I've been called stubborn a lot. Mostly by my family, but often by my employees. Once I get committed to an idea, a concept, it's hard to move me off the dime.
I had been convinced for many years that long speaker cables were the way to go. That notion was inadvertently reinforced by a trip to Sea Cliff New York and the home of Harry Pearson.
Arnie Nudell (the founder of Infinity) and I had travelled to HP's home to set up a new pair of Genesis loudspeakers we were proud of. We had hoped for a great review in the Absolute Sound—and great reviews from Harry were scarce as hen's teeth.
HP employed setup men to install new products and get them running. If I remember correctly, the setup man at this time was Scott Markwell. The Genesis speakers were not easy to install. They were big, heavy and bulky. Scott did his best and fired them up. They sounded bad: rolled off, dull, lackluster.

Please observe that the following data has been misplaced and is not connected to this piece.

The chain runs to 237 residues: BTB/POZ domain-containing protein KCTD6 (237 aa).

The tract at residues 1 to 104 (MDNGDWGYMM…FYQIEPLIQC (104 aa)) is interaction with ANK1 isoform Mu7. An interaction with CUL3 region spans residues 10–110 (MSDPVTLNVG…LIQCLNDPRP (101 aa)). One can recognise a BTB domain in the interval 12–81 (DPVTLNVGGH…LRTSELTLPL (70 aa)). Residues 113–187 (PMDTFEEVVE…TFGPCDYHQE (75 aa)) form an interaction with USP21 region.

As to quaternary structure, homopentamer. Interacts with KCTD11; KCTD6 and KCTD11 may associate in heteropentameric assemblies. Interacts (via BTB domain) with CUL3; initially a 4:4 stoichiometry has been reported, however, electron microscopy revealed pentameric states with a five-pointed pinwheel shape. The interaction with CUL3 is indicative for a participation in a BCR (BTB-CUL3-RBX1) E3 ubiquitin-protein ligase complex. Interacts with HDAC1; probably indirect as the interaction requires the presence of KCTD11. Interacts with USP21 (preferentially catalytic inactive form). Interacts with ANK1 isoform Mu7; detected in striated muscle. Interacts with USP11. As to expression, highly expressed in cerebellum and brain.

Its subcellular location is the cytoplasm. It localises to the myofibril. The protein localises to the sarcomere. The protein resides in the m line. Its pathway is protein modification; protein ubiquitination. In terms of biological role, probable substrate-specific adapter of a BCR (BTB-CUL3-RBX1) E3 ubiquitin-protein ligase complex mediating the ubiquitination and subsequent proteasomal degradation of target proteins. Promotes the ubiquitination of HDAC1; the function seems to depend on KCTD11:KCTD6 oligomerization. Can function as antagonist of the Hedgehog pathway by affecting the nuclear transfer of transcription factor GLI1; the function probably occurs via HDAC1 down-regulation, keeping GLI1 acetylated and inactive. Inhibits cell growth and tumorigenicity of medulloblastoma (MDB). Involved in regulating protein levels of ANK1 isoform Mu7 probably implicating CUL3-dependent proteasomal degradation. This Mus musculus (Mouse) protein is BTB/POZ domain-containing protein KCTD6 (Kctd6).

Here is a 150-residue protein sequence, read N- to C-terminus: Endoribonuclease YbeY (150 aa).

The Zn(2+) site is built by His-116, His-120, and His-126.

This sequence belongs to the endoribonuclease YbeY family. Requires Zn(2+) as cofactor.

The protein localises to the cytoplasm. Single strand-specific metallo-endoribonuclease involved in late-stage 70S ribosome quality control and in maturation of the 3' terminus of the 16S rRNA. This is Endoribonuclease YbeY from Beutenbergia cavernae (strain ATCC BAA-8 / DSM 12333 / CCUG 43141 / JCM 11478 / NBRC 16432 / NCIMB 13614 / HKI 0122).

It would fall to Arnie to set them up for Harry's evaluation, but first Scott and I were charged with getting them close. They were not close. He called me into the room while Harry and Arnie chatted. He played them for me and furrowed his brow at the sound. I had to agree. They sucked.
I had been asked to join HP and Arnie for lunch, but declined, staying behind to find out what was wrong, instead. I won't bore you with a long drawn out tale, but it turned out the long interconnects between the Audio Research preamplifier and the power amplifier were the cause. The distance was about 20 feet and it sucked the life out of the sound. Tube preamplifiers are not known as good cable drivers, but the equipment choice was not mine to make.
Working with Scott, we moved the room around so we had long speaker cables and shorter interconnects. The speakers suddenly came to life. The sparkle was back and he offered me an apple and a cup of coffee since I missed lunch.
That incident only served to reinforce the notion I clung to with all my heart.